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Frontiers of Colonialism$
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Christine D. Beaule

Print publication date: 2017

Print ISBN-13: 9780813054346

Published to Florida Scholarship Online: January 2018

DOI: 10.5744/florida/9780813054346.001.0001

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Using a Graphic Model to Explore the Range of Cross-Cultural Interaction in Ancient Borderlands

Using a Graphic Model to Explore the Range of Cross-Cultural Interaction in Ancient Borderlands

Chapter:
(p.261) 10 Using a Graphic Model to Explore the Range of Cross-Cultural Interaction in Ancient Borderlands
Source:
Frontiers of Colonialism
Author(s):

Ulrike Matthies Green

Kirk E. Costion

Publisher:
University Press of Florida
DOI:10.5744/florida/9780813054346.003.0010

In order to illuminate the complexities of culture contact in colonial settings it is not enough to simply shift one’s research onto the periphery, instead it is imperative that these peripheral areas are also viewed as interaction zones in their own right. This chapter presents a graphic model for representing a range of cross-cultural interaction designed specifically to address archaeologists’ challenges of conceptualizing several types of cross-cultural interaction in the cultural and geographic borderlands at the frontiers of the influence sphere of expansive states or colonial powers. The model’s design allows for the numerous simultaneous levels of interaction, which reflects the intricate nature of cultural contacts, and which considers indigenous perspectives in tandem with colonial aspirations. The model’s utility is illustrated through research from the early Middle Horizon (ca. A.D. 550–800) in the Moquegua Valley, Peru, a borderland between the Wari and Tiwanaku States.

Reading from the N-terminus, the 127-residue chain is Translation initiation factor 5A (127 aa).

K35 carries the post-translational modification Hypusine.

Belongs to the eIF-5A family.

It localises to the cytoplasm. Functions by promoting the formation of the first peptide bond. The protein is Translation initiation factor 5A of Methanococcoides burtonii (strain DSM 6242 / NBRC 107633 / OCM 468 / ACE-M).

Keywords:   Cross-cultural interaction, borderlands, frontier, Middle Horizon, Peru, Andes, Wari, Tiwanaku

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